“I’m part of the leadership team at a successful company that literally started from nothing 25 years ago and now has multiple locations and tens of millions of dollars in sales each year. Our problem is that the founders don’t have a clear plan for perpetuating the company. There’s been increased tension and conflict within the leadership team as a result. What can we do to make the transition a smooth one?”
The situation that the reader outlines is a very common one in Wisconsin. There are some brutal realities we need to confront, looking ahead. For the past decade, we have been a job loss state, a brain drain state (exodus of college graduates), and an aging workforce (Wisconsin has a high percentage of baby boomers in its workforce). Sustainability emerges, therefore, as a very important consideration for any organization, not just the reader’s.
In this column, I will highlight the importance of using a model of organization development as a guide to address the core issues of Purpose, Partnership and Process (i.e., the “Three Ps”) in order to pursue a planned program of organizational sustainability.
It is important to think about organizations as dynamic entities that live and thrive, just like the people that comprise them. Organizations, like people, have life cycles. In the reader’s case, in the span of 25 years, an organization has been born, grown up and thrived. What have been the critical hurdles and barriers that were effectively addressed along the way? What hurdles and barriers lie ahead?
While the founders at the reader’s company appear to be more concerned with getting out than forging ahead, it seems to me that once the core issue of the founders’ exit plan is addressed (and it needs to be addressed sooner than later), focused attention needs to be given to the plan for moving forward. The organization development model accompanying this column is the place for the leadership team to focus its efforts, as follows:
As the “architects” of the organization, what is the leadership team’s shared understanding of why the organization exists? Are the vision, mission, and values, as articulated by the founders, still relevant as the organization pursues its next iteration? Importantly, to what extent is the leadership team functioning as a truly cohesive and effective team that engenders trust and confidence from organization members?
The reader mentions conflict within the leadership team. To what extent has this conflict created “noise” that has become apparent to the rest of the organization? What can the leadership team do to resolve these conflicts and operate, moving forward, with a “united front” characterized by “one voice?” Importantly, leaders need to recognize that left unchecked, small fissures at the top of the organizational hierarchy ripple and become gaping crevasses across the organization.
Clearly, the information shared by the reader describes a leadership team that is not operating with peak effectiveness. Team effectiveness, especially for top leadership teams, is driven by intrapersonal, interpersonal, and team effectiveness. Conflict within the leadership team suggests that problems exist at all levels of team functioning. So, moving forward, the individuals comprising the leadership team will want to reflect on what they can to do improve individual, peer-to-peer and aggregate performance.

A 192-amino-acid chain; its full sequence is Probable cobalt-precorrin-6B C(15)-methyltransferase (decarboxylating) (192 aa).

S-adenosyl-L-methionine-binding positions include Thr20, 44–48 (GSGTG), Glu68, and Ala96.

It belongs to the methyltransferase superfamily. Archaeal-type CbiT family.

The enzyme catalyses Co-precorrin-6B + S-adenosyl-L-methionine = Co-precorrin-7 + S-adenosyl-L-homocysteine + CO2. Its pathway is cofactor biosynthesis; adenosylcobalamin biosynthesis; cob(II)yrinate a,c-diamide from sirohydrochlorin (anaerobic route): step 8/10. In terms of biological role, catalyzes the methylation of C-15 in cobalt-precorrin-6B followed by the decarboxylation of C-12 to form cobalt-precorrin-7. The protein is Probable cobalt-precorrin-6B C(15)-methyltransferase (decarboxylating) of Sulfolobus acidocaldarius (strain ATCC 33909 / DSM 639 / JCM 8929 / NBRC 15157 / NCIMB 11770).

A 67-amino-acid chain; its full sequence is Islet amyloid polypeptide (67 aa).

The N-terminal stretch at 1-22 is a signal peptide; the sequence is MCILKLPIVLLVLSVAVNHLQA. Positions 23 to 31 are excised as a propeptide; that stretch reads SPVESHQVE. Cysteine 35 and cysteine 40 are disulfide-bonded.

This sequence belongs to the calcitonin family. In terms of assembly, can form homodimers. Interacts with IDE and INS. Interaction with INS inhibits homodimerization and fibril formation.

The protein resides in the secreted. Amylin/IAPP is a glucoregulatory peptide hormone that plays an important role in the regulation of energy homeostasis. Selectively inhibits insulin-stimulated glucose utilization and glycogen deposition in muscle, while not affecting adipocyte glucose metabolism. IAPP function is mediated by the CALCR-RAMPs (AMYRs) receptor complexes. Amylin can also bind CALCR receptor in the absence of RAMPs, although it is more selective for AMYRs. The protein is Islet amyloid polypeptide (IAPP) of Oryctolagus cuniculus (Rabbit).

In the final analysis, the leaders need to address an obvious truth consistent with today’s business marketplace: no organization, no matter how successful it has been in the past, has a right to exist moving forward. The right to exist has to be earned and maintained each and every day in each and every transaction with the organization’s “gold,” its customers, clients, or constituents.
Jim Collins, the well-regarded author of “Built to Last,” “Good to Great,” “How the Mighty Fall,” and “Great by Choice,” has documented that sustained organizational excellence is driven by disciplined people, disciplined thought and disciplined action. The reader references 25 years of organizational success. Perhaps moving ahead will require looking back to study lessons learned during this period of time. What success stories of people, thought and action can be identified? How can these be built upon and extended, looking ahead?
Ultimately, the prescription for this company is for the leadership team to spend some focused time and effort defining its game plan for moving forward, engaging in the kind of reflection and analysis highlighted in the previous paragraph. Using the organization’s strategic and/or annual plan as a starting point, the leadership team needs to define its plan for leading the organization, for today and for tomorrow.
If the team is not able to do so on its own, then it might be desirable to engage a professional resource to help the team define its plan of action and facilitate gains in individual and team effectiveness.
Daniel A. Schroeder, Ph.D. is president of Brookfield-based Organization Development Consultants Inc. (www.OD-Consultants.com). He can be reached at (262) 827-1901 or Dan.Schroeder@OD-Consultants.com